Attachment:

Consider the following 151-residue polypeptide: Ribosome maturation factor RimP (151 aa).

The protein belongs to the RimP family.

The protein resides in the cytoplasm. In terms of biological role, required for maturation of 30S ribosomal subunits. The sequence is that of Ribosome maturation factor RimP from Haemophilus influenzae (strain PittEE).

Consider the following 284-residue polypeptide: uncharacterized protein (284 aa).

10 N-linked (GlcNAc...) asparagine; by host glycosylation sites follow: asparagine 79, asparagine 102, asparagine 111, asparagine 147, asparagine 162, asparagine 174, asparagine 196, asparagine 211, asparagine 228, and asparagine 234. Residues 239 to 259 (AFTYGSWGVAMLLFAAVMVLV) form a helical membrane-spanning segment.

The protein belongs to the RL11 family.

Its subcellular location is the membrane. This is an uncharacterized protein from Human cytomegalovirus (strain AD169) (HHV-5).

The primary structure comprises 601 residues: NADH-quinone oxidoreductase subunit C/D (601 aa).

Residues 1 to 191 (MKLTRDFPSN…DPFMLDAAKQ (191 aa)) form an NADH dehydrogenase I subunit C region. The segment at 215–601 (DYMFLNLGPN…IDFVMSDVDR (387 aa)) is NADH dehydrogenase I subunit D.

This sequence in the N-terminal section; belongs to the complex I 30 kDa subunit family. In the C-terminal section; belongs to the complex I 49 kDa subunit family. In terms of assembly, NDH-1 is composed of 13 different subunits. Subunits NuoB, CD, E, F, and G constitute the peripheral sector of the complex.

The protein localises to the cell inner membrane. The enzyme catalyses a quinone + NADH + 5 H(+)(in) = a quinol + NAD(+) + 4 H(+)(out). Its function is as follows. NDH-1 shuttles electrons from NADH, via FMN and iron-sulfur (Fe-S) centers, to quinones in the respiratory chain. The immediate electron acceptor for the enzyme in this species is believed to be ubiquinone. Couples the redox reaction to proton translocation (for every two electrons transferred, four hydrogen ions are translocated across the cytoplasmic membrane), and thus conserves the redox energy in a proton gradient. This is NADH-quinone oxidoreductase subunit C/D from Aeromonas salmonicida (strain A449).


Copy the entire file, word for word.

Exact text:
Consider the following 151-residue polypeptide: Ribosome maturation factor RimP (151 aa).

The protein belongs to the RimP family.

The protein resides in the cytoplasm. In terms of biological role, required for maturation of 30S ribosomal subunits. The sequence is that of Ribosome maturation factor RimP from Haemophilus influenzae (strain PittEE).

Consider the following 284-residue polypeptide: uncharacterized protein (284 aa).

10 N-linked (GlcNAc...) asparagine; by host glycosylation sites follow: asparagine 79, asparagine 102, asparagine 111, asparagine 147, asparagine 162, asparagine 174, asparagine 196, asparagine 211, asparagine 228, and asparagine 234. Residues 239 to 259 (AFTYGSWGVAMLLFAAVMVLV) form a helical membrane-spanning segment.

The protein belongs to the RL11 family.

Its subcellular location is the membrane. This is an uncharacterized protein from Human cytomegalovirus (strain AD169) (HHV-5).

The primary structure comprises 601 residues: NADH-quinone oxidoreductase subunit C/D (601 aa).

Residues 1 to 191 (MKLTRDFPSN…DPFMLDAAKQ (191 aa)) form an NADH dehydrogenase I subunit C region. The segment at 215–601 (DYMFLNLGPN…IDFVMSDVDR (387 aa)) is NADH dehydrogenase I subunit D.

This sequence in the N-terminal section; belongs to the complex I 30 kDa subunit family. In the C-terminal section; belongs to the complex I 49 kDa subunit family. In terms of assembly, NDH-1 is composed of 13 different subunits. Subunits NuoB, CD, E, F, and G constitute the peripheral sector of the complex.

The protein localises to the cell inner membrane. The enzyme catalyses a quinone + NADH + 5 H(+)(in) = a quinol + NAD(+) + 4 H(+)(out). Its function is as follows. NDH-1 shuttles electrons from NADH, via FMN and iron-sulfur (Fe-S) centers, to quinones in the respiratory chain. The immediate electron acceptor for the enzyme in this species is believed to be ubiquinone. Couples the redox reaction to proton translocation (for every two electrons transferred, four hydrogen ions are translocated across the cytoplasmic membrane), and thus conserves the redox energy in a proton gradient. This is NADH-quinone oxidoreductase subunit C/D from Aeromonas salmonicida (strain A449).